December 9, 2010 / 2:43 PM / 9 years ago

CFOs more optimistic on hiring: survey

Workers place tires on the 2011 Ford Explorer and other vehicles at the Ford assembly plant in Chicago, Illinois, December 1, 2010. REUTERS/Frank Polich

NEW YORK (Reuters) - Chief financial officers in the United States are more optimistic about hiring in 2011 with about half expecting their companies to add jobs, according to a Bank of America-Merrill Lynch survey released on Thursday.

Forty-seven percent of the 801 top financial executives surveyed said they expect their companies to hire employees next year, up from 28 percent who expected to hire in 2010.

Only six percent said they expect layoffs, compared with nine percent last year.

The survey follows a government report last week that showed employment barely grew in November and the jobless rate unexpectedly hit a seven-month high.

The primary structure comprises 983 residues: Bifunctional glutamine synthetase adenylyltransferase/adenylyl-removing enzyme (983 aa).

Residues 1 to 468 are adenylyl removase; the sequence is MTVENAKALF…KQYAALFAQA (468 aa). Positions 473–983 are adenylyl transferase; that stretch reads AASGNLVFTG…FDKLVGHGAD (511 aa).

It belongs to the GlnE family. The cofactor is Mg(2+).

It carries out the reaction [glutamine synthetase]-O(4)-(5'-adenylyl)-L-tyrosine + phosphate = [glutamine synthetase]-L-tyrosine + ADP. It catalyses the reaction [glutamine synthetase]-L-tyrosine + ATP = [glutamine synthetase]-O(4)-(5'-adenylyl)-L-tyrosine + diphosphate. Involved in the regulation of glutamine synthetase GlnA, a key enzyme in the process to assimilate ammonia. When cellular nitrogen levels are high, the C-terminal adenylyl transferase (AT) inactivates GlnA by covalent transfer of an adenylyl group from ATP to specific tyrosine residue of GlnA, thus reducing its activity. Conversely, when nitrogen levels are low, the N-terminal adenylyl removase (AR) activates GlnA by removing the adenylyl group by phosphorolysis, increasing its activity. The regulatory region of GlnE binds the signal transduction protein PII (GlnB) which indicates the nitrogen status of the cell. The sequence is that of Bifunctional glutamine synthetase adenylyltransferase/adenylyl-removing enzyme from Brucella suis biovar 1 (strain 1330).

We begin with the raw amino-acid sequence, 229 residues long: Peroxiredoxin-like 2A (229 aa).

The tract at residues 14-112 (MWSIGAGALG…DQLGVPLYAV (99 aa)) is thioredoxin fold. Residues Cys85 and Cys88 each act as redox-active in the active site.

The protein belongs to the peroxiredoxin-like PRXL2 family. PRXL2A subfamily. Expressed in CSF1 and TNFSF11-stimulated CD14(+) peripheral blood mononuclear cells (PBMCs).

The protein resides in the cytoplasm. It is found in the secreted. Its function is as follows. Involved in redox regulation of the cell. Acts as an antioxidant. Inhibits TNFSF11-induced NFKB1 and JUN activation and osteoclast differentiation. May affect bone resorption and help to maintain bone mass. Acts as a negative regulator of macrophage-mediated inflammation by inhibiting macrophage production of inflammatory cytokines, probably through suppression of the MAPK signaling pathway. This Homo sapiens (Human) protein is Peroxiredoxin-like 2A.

Sixty-four percent of the CFOs surveyed expect revenue growth next year, up from 61 percent in last year’s survey.

They gave the overall economy a score of 47 out of 100, up from last year’s record low 44, but they were more pessimistic about the outlook for economic growth.

Fifty-six percent expect economic expansion in 2011 compared with 66 percent who forecast growth a year ago.

The CFOs said they expect healthcare reform to have the biggest impact on the economy in 2011, followed by the budget deficit and the housing market.

The executives were selected randomly from U.S. companies with annual revenues between $25 million and $2 billion.

Reporting by Kristina Cooke, Editing by Chizu Nomiyama

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